December 2012, a friend turning fifty hosted a celebratory tea at an elegant hotel, and I misbehaved. I had no reason to be disagreeable—every element of the afternoon was to my liking. My friend is British (I’m a sucker for Brits), a woman with the effortless good manners I associate with her country and the girlish élan I associate with Mary Tyler Moore flinging her hat up in the air. She’s lovely. The hotel was also lovely, tastefully decorated in jewel tones with fresh garland everywhere. I drank hot tea out of a china teacup (my version of shaken not stirred) and ate two scones and three crustless sandwiches. All things considered, I should have been filled with the same generous spirit that moved Scrooge to throw open his windows on Christmas morning and hire a boy to deliver a fat turkey to the Cratchit family.
Instead I acted more like one of Scrooge’s gruesome ghosts.
That afternoon I double poem-elfed the esteemed Lucille Clifton. Like the little girl with the curl right in the middle of her forehead, I was very, very good with the first one and nearly horrid with the second.
The first poem, Lucille Clifton’s “i am not done yet,” I included with my friend’s birthday present.
As I was leaving the hotel, I slipped Clifton’s “it was a dream” in the pocket of a stranger’s coat.
One poem speaks of the possibilities of life at any age. The other of regret.
I feel bad for the stranger who, coming home from a fancy lunch, discovered the second poem in her pocket. She wonders what kind of omen it is, why she was singled out for her private failures, who marked her with such spite. On the off chance that she will ever read this post, let me tell her that I’m sorry. The poem was not meant for her, or rather, the poem is meant for everyone. Both poems are. Turning fifty, or turning any milestone age, we look forward and back. To the world we announce that we’re excited by life’s possibilities. To ourselves we say, you could have done so much better.
Print it out: “i am not done yet” is a useful poem to include in birthday cards or to tape to the kitchen window. Anyone fretting about age could tattoo on a wrinkled shoulder blade
(i am) as possible as yeast.
Or recite the whole of it in the shower. Better yet, shout it. It’s a shouting kind of poem.
What I love about this poem is how honest Clifton is about her shortcomings. She recognizes that she plays it too safe, worries too much, wobbles in her beliefs. But she’s forgiving and ever hopeful of improving. It’s a cliché to announce that we are all works in progress, but the second we forget that modern proverb is the second we step towards despair or arrogance.
In the second poem, “it was a dream,” the speaker is attacked by a harpy. (I picture the shrieking Carol Kane from Bill Murray’s Scrooged.) Clifton calls this harpy her “greater self,” which is amusing because this “greater self,” with her unkempt hair and crazy eyes, seems more like a homeless woman who screams at passersby. The extra finger and outsized rage suggest a witch, hardly a being typically considered a greater self. Greater Self uses the extra finger to point out the person Clifton could have been had she lived her life better.
The poem changed slightly for me when I found out that Clifton actually did have an extra finger on each hand. She was born, as was her mother and one of her daughters, with a hereditary condition called polydactylism. Her extra fingers, connections to the women in her family past and present, were amputated when she was a little girl. Would she be a different person—This, as the greater self announces in a rare moment of capitalization—if her given body in all its uniqueness had been accepted?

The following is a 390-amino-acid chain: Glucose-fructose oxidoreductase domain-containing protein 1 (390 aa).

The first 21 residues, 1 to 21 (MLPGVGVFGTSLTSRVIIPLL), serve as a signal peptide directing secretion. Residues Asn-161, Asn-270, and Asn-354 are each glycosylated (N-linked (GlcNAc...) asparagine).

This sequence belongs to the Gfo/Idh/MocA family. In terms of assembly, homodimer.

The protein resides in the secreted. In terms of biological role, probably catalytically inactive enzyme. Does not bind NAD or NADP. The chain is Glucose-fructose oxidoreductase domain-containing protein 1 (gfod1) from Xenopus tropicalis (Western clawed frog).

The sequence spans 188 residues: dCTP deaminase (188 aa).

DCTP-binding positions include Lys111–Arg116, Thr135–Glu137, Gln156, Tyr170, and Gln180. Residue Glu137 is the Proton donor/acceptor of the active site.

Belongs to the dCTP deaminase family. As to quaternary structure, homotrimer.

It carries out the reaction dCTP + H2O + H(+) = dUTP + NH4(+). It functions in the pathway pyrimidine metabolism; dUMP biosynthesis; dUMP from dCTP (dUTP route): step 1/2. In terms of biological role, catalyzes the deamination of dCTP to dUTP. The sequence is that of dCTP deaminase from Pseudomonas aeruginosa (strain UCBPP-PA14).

Despite feeling unkind for foisting the second poem on a complete stranger, I’m pleased with how the poems fit together. Most of us recognize ourselves in both poems. In the same moment we look forward with hope and say, “where I have been/ most of my lives is/ where I’m going,” we can look back with regret and moan, “oh what could I have done?” We live between the promise and the product, between the yeast and the bread. And so our contradictions are never entirely resolved.
Here’s Clifton on the balance of hope and realism (from an interview in Poets and Writers):
I say sometimes at readings something I heard an old preacher say a long time ago. “I come to comfort the afflicted and to afflict the comfortable.” Of course, I would be nuts if I didn’t see the negativity and despair in the world, if I didn’t sometimes feel it myself. I am always hopeful, because that’s the kind of personality I have. But it does not mean that I do not see what there is to be seen and do not feel what any other human being would feel.
I revere Clifton, as I do Ruth Stone, and consider her the grand dame of American poetry. Like Billy Collins, she straddles the line between popular and literary poetry. Her work has been compared to Emily Dickinson in its compression.
Clifton was born in New York in 1936. Her father was a steelworker who sexually abused her, and her mother was a laundress and gifted poet with little formal education. At age sixteen Clifton attended Howard University as a drama major. She finished her studies in New York.
She had six children with her husband Fred, a professor at the University of Buffalo. She was the poet laureate of my home state of Maryland where she eventually settled. She won the National Book Award and was the first African-American woman to win the prestigious Ruth Lilly Prize. She had a separate career as a writer of children’s books and the most unusual career for a famous poet I’ve ever heard of: Jeopardy show champion. She died in 2010 at age 73.
Clifton suffered many setbacks in her life: sexual abuse, the early loss of her mother, cancer, the death of her husband and two of her children. Yet from all accounts she remained joyful and full of life. A Greater Self indeed.